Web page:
I was coming home from a thing late in the evening when I realized that I didn’t have my daily cache. Technically, I don’t need a daily cache since I’m no longer officially keeping up my find streak. However, I originally said that when I hit the four-year mark, and now I’m closer to five years, and it’s still unbroken, so who knows? Over the years, it’s been harder to keep up the streak because I’ve found all the low-hanging fruit in Austin, so I have to go farther afield to find uncomplicated ones. That’s not such an issue in the summer when the daylight disappears around 9 p.m., but when the light dies before 5:30? That’s a little more … complicated. I could always just log a challenge, but (a) I only have so many challenges before I’d have to get an actual cache, and (b) where’s the fun in that? But that’s beside the point. There I was, in downtown Austin late at night, lacking a cache. I looked at the map and saw a cache in a central neighborhood park. I’d been there many times in the last few years to grab a cache. I had cleared it out on several occasions (I say as if the park was stuffed to the gills with caches to begin with), but new ones always return from time to time. I parked nearby, pulled out the trusty Maglite, and went for a short walk. Eventually, I found myself at a crack in the base of a tree. The cache was a couple of weeks old, with only a few signatures on the log, most of which I recognized. It was simple enough to sign and return the log before returning to the car. I do not know if it will last very long, but this new cache had scratched my itch for the day.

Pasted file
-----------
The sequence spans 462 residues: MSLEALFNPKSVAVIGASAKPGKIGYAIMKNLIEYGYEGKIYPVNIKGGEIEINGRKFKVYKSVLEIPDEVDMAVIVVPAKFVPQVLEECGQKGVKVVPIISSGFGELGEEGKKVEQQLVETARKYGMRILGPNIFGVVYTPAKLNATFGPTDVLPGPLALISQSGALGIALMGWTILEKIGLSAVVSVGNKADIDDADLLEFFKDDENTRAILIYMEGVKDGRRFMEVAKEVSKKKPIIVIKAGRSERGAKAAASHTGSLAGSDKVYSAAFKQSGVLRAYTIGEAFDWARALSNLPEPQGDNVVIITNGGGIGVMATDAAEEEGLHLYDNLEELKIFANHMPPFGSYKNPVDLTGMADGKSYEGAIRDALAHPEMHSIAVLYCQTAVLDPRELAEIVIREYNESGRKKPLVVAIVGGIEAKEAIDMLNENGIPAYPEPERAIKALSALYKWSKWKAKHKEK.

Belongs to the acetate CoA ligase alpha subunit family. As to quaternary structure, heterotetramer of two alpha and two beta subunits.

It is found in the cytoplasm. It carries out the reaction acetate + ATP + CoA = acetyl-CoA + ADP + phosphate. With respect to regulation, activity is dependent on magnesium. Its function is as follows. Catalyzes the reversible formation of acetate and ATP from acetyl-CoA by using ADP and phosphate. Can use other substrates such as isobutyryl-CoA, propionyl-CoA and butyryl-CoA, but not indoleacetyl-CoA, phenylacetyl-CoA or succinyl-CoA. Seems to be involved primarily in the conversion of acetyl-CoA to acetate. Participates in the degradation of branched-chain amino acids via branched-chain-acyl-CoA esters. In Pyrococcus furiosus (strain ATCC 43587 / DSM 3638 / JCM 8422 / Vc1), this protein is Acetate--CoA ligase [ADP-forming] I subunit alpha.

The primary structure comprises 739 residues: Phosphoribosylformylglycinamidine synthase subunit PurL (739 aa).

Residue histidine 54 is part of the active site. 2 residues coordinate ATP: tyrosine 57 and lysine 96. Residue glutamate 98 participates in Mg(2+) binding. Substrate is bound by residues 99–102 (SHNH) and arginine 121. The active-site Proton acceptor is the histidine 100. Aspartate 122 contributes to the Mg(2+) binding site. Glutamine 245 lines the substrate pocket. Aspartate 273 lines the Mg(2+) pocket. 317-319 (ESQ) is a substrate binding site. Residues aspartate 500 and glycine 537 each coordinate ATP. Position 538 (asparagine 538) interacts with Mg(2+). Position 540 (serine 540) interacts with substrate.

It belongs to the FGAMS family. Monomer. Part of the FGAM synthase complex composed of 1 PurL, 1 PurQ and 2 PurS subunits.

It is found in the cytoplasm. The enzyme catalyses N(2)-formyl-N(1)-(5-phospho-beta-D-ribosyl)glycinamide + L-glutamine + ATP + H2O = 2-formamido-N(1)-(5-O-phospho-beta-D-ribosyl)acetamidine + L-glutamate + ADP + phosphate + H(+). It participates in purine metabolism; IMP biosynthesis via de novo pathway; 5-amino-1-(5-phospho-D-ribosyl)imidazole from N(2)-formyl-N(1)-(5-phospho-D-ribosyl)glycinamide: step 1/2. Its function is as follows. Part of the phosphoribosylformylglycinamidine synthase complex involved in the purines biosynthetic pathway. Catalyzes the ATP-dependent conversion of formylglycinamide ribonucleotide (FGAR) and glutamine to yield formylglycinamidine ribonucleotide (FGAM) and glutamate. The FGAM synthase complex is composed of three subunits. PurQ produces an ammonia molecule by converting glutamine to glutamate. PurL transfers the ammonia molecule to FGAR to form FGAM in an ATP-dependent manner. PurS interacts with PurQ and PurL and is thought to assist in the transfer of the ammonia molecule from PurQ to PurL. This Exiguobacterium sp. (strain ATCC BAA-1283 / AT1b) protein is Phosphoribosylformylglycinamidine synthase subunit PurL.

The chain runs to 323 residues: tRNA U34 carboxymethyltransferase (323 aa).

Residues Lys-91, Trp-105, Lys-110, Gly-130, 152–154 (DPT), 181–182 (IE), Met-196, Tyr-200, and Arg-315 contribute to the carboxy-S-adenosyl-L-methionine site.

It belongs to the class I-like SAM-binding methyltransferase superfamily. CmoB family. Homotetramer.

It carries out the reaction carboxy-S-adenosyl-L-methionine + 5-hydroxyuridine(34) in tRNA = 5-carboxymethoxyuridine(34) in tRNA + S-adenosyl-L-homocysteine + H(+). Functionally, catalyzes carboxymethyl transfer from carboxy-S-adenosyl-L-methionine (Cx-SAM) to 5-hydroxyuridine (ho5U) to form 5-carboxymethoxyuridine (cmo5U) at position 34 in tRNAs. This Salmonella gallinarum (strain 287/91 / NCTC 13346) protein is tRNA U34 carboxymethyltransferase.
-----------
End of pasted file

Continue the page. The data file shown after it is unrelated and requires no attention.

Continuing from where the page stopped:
New caches usually come from two sources: new cachers excited to place their first hides for others to find and experienced cachers creating a more challenging experience. Sometimes, it feels like there is a natural friction between the two. New cachers are frustrated with the “norms” and opinions of the experienced, while the experienced are annoyed with the devil-may-care attitude of the new. How many times had I been in either camp, damning some grognard for their outdated views or cursing some noob who doesn’t understand what’s really going on? I am equally somebody’s grognard and someone else’s noob. But we all need each other. We need new fresh thinking if we’re going to see new things. We need practiced eyes to know what works and what doesn’t. The new burn out easily without the experienced to lead the way. The experienced tire without fresh passion fanning the flames. Both play off one another with new ideas and old examples. That’s how the hides keep coming and evolving. And if nobody hides, nobody finds. So, to the noob cacher who placed this cache and made it easy for me to maintain my theoretically nonexistent streak, good luck, and I hope this cache stays around for a while. So many early caches don’t. But my first cache, four and a half years old at this point, still rocks on, so there’s always hope.
3 thoughts on “Symbiosis”
Thank you for the word “grognard”. I will try to introduce it to my vocabulary. It perfectly describes the experienced geocacher.
Hey! I resemble that remark! 😛
There was a noob here a few years back who got all excited and placed over 100 caches one summer, and then disappeared. I had a feeling that would happen. So now one by one they’re slowly disappearing as they turn up missing and there’s no response from the cache owner.
LikeLiked by 1 person